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Fighting Unjust Dog Laws One Paw at a Time

Fighting Unjust Dog Laws One Paw at a Time

Mar. 19, 2014
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Milwaukee Animal Advocate Kelly Herbold comes from “a family of fur ball lovers,” as she puts it. Growing up in Sussex, her fondness for the four-legged members of her household evolved into a lifetime passion. Now, when she is not working as an executive assistant for Derse marketing, she’s the animals’ spokesperson. Herbold says, “All animals are at mankind’s mercy and we must do right by each and every one of them.” 


Why dogs? 

The catalyst was an amazing black-and-white homeless dog that I met in 2007 while living in New Jersey. My life changed forever when I started volunteering at my local shelter. I looked forward to walking Prince every time I went in. One night I signed in, and noticed he was gone. I excitedly asked the manager who adopted him. She bluntly said, “He was put down.” I went home that night feeling sick, like my heart was ripped out. It was at that moment I decided to start fostering shelter dogs. And then it began; a simple decision to volunteer at a shelter thrust me into the world of animal advocacy, particularly shelter reform and breed-discriminatory legislation (BDL).


Which advocacy positions do you hold? 

I foster and adopt out local shelter dogs with Helping Pitties in the City, an affiliate program of Remember Me Ranch. I am a founding member of Milwaukee Animal Alliance (MAA), a grassroots group of local citizens concerned about Milwaukee’s homeless animals. I am an advisor with Wisconsin Voters for Companion Animals with a focus on BDL.


What major issues do Milwaukee’s dogs face? 

There are four cities in Milwaukee County—Milwaukee, South Milwaukee, St. Francis and Cudahy—with BDL laws. The laws are an ethical failure and a public safety failure. They cause good dogs to lose their families and contribute to shelter deaths. We are working on how to repeal these laws. Wisconsin Voters for Companion Animals, along with citizens, had a major victory in stopping Watertown from passing BDL. We are currently working on stopping Madison.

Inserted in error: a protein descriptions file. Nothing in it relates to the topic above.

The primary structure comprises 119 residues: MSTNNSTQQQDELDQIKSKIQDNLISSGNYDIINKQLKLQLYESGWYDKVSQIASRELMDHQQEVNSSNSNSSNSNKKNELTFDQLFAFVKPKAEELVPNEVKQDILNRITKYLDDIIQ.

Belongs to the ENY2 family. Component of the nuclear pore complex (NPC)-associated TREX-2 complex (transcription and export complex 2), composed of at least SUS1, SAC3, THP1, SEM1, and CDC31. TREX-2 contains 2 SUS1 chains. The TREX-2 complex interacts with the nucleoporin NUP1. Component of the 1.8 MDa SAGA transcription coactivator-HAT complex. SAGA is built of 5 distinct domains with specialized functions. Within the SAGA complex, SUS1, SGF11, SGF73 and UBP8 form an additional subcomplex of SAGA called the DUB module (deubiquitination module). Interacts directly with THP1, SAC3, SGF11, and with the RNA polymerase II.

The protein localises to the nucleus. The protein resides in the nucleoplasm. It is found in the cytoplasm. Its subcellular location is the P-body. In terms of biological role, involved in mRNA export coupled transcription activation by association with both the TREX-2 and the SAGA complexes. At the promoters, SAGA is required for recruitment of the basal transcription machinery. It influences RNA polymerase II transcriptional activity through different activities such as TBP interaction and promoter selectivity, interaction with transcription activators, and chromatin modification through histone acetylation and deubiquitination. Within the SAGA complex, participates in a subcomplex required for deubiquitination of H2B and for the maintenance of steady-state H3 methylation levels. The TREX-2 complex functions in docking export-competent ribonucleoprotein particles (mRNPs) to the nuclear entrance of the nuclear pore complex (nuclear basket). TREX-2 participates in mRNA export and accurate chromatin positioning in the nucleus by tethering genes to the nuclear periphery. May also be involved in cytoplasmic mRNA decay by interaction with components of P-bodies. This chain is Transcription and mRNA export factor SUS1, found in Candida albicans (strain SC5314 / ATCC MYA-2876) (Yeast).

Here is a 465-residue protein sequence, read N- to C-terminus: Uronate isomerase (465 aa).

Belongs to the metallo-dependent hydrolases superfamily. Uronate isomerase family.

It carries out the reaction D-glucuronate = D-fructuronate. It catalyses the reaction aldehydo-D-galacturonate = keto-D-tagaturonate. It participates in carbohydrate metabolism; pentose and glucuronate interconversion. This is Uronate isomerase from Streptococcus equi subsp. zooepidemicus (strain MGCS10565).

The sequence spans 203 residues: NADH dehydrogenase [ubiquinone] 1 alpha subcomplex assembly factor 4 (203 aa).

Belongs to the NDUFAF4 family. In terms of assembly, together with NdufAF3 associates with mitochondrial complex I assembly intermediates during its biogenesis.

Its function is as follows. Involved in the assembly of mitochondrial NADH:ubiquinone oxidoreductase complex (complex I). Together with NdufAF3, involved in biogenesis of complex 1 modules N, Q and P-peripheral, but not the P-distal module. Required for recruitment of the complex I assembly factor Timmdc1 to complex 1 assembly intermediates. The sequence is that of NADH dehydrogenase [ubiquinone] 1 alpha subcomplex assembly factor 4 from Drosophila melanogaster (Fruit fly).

Also, 43% of animals here in shelters are being put down, 105 per week. Municipal shelters are funded by tax dollars. Citizens have a right and a responsibility to have a voice in how their tax money is spent. We care about our shelter animals. MAA proposed the formation of a Citizen’s Participation Committee to help, but the MADACC [Milwaukee Area Domestic Animal Control Commission] Operations Committee said no. We feel the offer should have been welcomed with open arms as they are in other cities. 


In your opinion, what is Milwaukee’s role in helping these dogs? 

Milwaukee loves its pets. Cities like Kansas City, Mo., Reno, Nev., and Washington are saving upwards of 80% of their homeless pets. Milwaukee can too! Stay in the loop on what’s happening at MADACC and other Milwaukee County shelters. Go to MAA’s website. Make a difference by adopting, donating, fostering, volunteering or advocating for our city’s pets!


To learn more about the organizations discussed above, visit them online:






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